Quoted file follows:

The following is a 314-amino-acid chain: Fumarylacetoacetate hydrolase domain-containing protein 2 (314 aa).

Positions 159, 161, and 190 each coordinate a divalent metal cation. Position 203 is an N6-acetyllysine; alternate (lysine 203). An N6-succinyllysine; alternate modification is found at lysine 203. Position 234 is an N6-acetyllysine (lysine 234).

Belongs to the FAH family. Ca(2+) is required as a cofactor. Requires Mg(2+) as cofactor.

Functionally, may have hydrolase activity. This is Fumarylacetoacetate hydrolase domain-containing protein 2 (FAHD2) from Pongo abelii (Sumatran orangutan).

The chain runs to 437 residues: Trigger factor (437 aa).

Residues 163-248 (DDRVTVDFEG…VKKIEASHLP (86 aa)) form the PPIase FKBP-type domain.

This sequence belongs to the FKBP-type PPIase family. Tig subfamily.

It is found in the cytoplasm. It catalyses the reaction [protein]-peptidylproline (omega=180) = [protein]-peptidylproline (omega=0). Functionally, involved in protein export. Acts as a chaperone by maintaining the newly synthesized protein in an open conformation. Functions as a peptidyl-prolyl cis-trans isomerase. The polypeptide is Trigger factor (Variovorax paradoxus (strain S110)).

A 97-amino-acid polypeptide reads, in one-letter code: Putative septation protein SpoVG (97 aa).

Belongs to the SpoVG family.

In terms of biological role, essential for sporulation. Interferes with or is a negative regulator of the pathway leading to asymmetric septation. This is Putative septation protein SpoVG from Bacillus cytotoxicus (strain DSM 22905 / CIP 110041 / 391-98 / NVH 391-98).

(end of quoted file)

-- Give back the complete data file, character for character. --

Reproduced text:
The following is a 314-amino-acid chain: Fumarylacetoacetate hydrolase domain-containing protein 2 (314 aa).

Positions 159, 161, and 190 each coordinate a divalent metal cation. Position 203 is an N6-acetyllysine; alternate (lysine 203). An N6-succinyllysine; alternate modification is found at lysine 203. Position 234 is an N6-acetyllysine (lysine 234).

Belongs to the FAH family. Ca(2+) is required as a cofactor. Requires Mg(2+) as cofactor.

Functionally, may have hydrolase activity. This is Fumarylacetoacetate hydrolase domain-containing protein 2 (FAHD2) from Pongo abelii (Sumatran orangutan).

The chain runs to 437 residues: Trigger factor (437 aa).

Residues 163-248 (DDRVTVDFEG…VKKIEASHLP (86 aa)) form the PPIase FKBP-type domain.

This sequence belongs to the FKBP-type PPIase family. Tig subfamily.

It is found in the cytoplasm. It catalyses the reaction [protein]-peptidylproline (omega=180) = [protein]-peptidylproline (omega=0). Functionally, involved in protein export. Acts as a chaperone by maintaining the newly synthesized protein in an open conformation. Functions as a peptidyl-prolyl cis-trans isomerase. The polypeptide is Trigger factor (Variovorax paradoxus (strain S110)).

A 97-amino-acid polypeptide reads, in one-letter code: Putative septation protein SpoVG (97 aa).

Belongs to the SpoVG family.

In terms of biological role, essential for sporulation. Interferes with or is a negative regulator of the pathway leading to asymmetric septation. This is Putative septation protein SpoVG from Bacillus cytotoxicus (strain DSM 22905 / CIP 110041 / 391-98 / NVH 391-98).